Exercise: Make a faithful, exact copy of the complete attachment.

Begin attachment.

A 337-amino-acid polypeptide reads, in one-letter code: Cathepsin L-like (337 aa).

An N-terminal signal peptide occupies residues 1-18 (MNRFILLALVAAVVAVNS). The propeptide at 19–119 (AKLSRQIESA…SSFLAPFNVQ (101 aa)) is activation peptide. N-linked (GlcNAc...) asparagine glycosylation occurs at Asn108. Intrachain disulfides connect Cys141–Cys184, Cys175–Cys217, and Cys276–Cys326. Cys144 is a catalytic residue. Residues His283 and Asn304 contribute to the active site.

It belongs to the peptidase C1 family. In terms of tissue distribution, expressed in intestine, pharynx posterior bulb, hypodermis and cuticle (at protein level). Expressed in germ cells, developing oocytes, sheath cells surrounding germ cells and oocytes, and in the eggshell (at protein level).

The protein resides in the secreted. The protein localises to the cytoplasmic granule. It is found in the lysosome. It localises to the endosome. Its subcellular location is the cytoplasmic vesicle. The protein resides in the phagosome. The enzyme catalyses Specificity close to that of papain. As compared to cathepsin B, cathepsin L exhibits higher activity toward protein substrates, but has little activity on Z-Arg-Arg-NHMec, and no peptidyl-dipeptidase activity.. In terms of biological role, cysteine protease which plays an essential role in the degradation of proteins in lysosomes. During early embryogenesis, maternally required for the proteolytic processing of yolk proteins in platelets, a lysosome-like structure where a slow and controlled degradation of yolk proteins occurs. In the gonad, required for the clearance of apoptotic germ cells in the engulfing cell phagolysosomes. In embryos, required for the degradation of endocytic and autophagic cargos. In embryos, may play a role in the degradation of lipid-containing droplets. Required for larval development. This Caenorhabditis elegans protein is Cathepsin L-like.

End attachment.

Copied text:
A 337-amino-acid polypeptide reads, in one-letter code: Cathepsin L-like (337 aa).

An N-terminal signal peptide occupies residues 1-18 (MNRFILLALVAAVVAVNS). The propeptide at 19–119 (AKLSRQIESA…SSFLAPFNVQ (101 aa)) is activation peptide. N-linked (GlcNAc...) asparagine glycosylation occurs at Asn108. Intrachain disulfides connect Cys141–Cys184, Cys175–Cys217, and Cys276–Cys326. Cys144 is a catalytic residue. Residues His283 and Asn304 contribute to the active site.

It belongs to the peptidase C1 family. In terms of tissue distribution, expressed in intestine, pharynx posterior bulb, hypodermis and cuticle (at protein level). Expressed in germ cells, developing oocytes, sheath cells surrounding germ cells and oocytes, and in the eggshell (at protein level).

The protein resides in the secreted. The protein localises to the cytoplasmic granule. It is found in the lysosome. It localises to the endosome. Its subcellular location is the cytoplasmic vesicle. The protein resides in the phagosome. The enzyme catalyses Specificity close to that of papain. As compared to cathepsin B, cathepsin L exhibits higher activity toward protein substrates, but has little activity on Z-Arg-Arg-NHMec, and no peptidyl-dipeptidase activity.. In terms of biological role, cysteine protease which plays an essential role in the degradation of proteins in lysosomes. During early embryogenesis, maternally required for the proteolytic processing of yolk proteins in platelets, a lysosome-like structure where a slow and controlled degradation of yolk proteins occurs. In the gonad, required for the clearance of apoptotic germ cells in the engulfing cell phagolysosomes. In embryos, required for the degradation of endocytic and autophagic cargos. In embryos, may play a role in the degradation of lipid-containing droplets. Required for larval development. This Caenorhabditis elegans protein is Cathepsin L-like.